Photography can sometimes become a bit of a gear measuring contest. Who’s got the biggest lens? Which body has the most megapixels?
Articles written by Ali Choudhry
Photography struggles with truth as a concept. With other art forms, truth is generally a non-issue. We do not question whether a painting is real. We do not question whether a dance is real. We are generally able to discern fictional texts from nonfiction; furthermore, we’re generally able to sift through multiple nonfiction texts and combine them with our own experiences to arrive at a conclusion of truth. But not with photography.
In 2016, Kim Kardashian broke the internet with a mother’s day selfie. We’ve all seen the picture; she’s stood in front of a mirror wearing pretty much her birthday suit. It becomes such a big deal that Emily Ratajkowski and Kim Kardashian go on to recreate the thing. Break the internet twice! Why is this such a big deal though?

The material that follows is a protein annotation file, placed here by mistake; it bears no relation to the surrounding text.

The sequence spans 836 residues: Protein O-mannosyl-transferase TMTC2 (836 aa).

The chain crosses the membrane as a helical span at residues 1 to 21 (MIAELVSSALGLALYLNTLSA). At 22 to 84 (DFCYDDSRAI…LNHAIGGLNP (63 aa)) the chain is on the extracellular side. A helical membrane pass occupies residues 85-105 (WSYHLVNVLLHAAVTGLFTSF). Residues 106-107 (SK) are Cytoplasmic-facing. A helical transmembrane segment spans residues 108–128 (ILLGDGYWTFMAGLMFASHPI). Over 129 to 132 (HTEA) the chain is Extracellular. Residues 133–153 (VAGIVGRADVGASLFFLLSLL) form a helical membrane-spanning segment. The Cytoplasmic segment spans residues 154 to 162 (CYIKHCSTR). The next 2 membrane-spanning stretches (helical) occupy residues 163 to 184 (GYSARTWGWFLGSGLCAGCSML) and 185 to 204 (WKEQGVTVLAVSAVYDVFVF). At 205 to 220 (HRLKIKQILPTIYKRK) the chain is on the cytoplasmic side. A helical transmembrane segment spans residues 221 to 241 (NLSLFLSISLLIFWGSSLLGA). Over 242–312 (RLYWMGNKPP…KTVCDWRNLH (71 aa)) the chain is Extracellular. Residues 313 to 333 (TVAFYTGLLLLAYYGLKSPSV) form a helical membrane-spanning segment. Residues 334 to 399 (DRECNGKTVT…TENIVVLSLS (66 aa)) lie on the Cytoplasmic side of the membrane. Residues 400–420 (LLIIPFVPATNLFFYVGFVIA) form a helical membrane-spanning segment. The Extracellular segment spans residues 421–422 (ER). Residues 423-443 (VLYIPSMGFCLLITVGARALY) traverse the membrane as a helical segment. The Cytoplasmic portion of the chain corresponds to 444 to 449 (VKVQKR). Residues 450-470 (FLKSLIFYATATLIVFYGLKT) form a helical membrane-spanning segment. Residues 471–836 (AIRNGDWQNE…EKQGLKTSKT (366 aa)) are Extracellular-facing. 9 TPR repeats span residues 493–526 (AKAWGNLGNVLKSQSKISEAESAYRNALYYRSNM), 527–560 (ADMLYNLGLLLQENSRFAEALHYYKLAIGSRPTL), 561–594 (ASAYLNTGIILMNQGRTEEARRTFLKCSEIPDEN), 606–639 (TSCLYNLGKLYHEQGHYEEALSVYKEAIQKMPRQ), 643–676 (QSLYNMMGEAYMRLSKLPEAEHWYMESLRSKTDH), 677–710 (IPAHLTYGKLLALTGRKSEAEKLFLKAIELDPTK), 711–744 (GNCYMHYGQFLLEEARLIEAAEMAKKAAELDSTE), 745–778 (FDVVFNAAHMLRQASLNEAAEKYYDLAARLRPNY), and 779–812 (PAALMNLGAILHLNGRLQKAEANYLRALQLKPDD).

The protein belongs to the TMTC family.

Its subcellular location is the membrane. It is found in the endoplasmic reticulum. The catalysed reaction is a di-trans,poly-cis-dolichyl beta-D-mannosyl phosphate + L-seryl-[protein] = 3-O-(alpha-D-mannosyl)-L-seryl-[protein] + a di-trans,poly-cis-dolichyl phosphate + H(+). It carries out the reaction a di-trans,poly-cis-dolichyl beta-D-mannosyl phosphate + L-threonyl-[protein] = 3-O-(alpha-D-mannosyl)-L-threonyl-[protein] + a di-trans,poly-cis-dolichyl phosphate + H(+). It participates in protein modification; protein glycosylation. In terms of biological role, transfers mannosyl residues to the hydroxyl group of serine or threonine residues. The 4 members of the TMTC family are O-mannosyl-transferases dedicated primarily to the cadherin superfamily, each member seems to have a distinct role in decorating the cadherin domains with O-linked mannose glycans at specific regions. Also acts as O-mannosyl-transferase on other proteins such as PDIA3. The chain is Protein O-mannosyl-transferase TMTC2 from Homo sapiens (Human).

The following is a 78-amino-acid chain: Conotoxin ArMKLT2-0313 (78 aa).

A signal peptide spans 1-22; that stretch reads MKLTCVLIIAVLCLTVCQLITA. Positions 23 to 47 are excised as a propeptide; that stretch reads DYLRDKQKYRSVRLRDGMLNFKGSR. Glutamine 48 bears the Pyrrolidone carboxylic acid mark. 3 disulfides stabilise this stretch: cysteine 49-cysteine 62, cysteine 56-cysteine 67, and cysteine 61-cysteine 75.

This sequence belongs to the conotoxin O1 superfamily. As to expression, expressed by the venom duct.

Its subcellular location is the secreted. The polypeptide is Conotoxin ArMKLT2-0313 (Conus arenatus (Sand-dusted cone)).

The saying goes that you need to practice 10,000 hours before you master something. I think this is a bunch of rubbish.
In Walter Benjamin’s 1935 essay, “A Work of Art in the Age of Mechanical Reproduction,” he argues that the reproduction of an art object diminishes its "aura," or unique position in time and space. What this means is that if you make something with your hands, you only have a singular of that thing, so that makes it something special. It is "one of a kind."
Given the global pandemic of COVID-19 (and the year that shall not be named), I very quickly found out that I am indeed, contrary to previously held opinions, an extrovert (and not an introvert). But given the situation, I wasn’t photographing people. What could I make that would work well with the images I already create? I do quite a bit of fashion and beauty work, so why not products that go with those?